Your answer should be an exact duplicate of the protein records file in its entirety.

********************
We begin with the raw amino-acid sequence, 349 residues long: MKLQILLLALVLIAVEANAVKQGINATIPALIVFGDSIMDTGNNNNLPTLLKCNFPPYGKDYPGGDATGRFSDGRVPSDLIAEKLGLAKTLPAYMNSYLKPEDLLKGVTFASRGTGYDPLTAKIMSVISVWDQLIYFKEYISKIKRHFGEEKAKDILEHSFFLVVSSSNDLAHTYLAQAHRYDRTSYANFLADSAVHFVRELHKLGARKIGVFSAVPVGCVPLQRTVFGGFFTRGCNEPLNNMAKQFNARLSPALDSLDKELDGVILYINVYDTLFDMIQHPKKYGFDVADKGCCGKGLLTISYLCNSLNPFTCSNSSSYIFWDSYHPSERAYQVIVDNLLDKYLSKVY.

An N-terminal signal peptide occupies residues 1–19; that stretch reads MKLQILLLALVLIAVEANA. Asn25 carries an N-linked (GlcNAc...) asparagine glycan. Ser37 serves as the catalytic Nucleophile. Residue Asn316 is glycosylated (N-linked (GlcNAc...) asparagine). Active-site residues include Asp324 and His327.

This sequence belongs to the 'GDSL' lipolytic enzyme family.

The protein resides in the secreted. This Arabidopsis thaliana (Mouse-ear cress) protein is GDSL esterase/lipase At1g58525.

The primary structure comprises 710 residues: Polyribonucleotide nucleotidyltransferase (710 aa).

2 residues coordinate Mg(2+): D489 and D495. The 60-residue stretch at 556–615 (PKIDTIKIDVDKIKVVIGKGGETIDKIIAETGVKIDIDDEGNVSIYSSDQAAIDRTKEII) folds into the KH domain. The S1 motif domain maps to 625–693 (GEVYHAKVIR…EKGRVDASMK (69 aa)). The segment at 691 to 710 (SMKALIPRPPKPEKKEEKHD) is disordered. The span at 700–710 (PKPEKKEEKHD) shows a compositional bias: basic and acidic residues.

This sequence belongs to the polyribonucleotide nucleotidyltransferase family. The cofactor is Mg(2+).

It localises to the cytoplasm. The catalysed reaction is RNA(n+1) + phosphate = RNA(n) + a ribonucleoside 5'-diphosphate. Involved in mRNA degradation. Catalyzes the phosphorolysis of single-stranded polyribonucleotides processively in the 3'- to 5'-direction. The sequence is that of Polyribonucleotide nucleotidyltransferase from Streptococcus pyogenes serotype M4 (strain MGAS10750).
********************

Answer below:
We begin with the raw amino-acid sequence, 349 residues long: MKLQILLLALVLIAVEANAVKQGINATIPALIVFGDSIMDTGNNNNLPTLLKCNFPPYGKDYPGGDATGRFSDGRVPSDLIAEKLGLAKTLPAYMNSYLKPEDLLKGVTFASRGTGYDPLTAKIMSVISVWDQLIYFKEYISKIKRHFGEEKAKDILEHSFFLVVSSSNDLAHTYLAQAHRYDRTSYANFLADSAVHFVRELHKLGARKIGVFSAVPVGCVPLQRTVFGGFFTRGCNEPLNNMAKQFNARLSPALDSLDKELDGVILYINVYDTLFDMIQHPKKYGFDVADKGCCGKGLLTISYLCNSLNPFTCSNSSSYIFWDSYHPSERAYQVIVDNLLDKYLSKVY.

An N-terminal signal peptide occupies residues 1–19; that stretch reads MKLQILLLALVLIAVEANA. Asn25 carries an N-linked (GlcNAc...) asparagine glycan. Ser37 serves as the catalytic Nucleophile. Residue Asn316 is glycosylated (N-linked (GlcNAc...) asparagine). Active-site residues include Asp324 and His327.

This sequence belongs to the 'GDSL' lipolytic enzyme family.

The protein resides in the secreted. This Arabidopsis thaliana (Mouse-ear cress) protein is GDSL esterase/lipase At1g58525.

The primary structure comprises 710 residues: Polyribonucleotide nucleotidyltransferase (710 aa).

2 residues coordinate Mg(2+): D489 and D495. The 60-residue stretch at 556–615 (PKIDTIKIDVDKIKVVIGKGGETIDKIIAETGVKIDIDDEGNVSIYSSDQAAIDRTKEII) folds into the KH domain. The S1 motif domain maps to 625–693 (GEVYHAKVIR…EKGRVDASMK (69 aa)). The segment at 691 to 710 (SMKALIPRPPKPEKKEEKHD) is disordered. The span at 700–710 (PKPEKKEEKHD) shows a compositional bias: basic and acidic residues.

This sequence belongs to the polyribonucleotide nucleotidyltransferase family. The cofactor is Mg(2+).

It localises to the cytoplasm. The catalysed reaction is RNA(n+1) + phosphate = RNA(n) + a ribonucleoside 5'-diphosphate. Involved in mRNA degradation. Catalyzes the phosphorolysis of single-stranded polyribonucleotides processively in the 3'- to 5'-direction. The sequence is that of Polyribonucleotide nucleotidyltransferase from Streptococcus pyogenes serotype M4 (strain MGAS10750).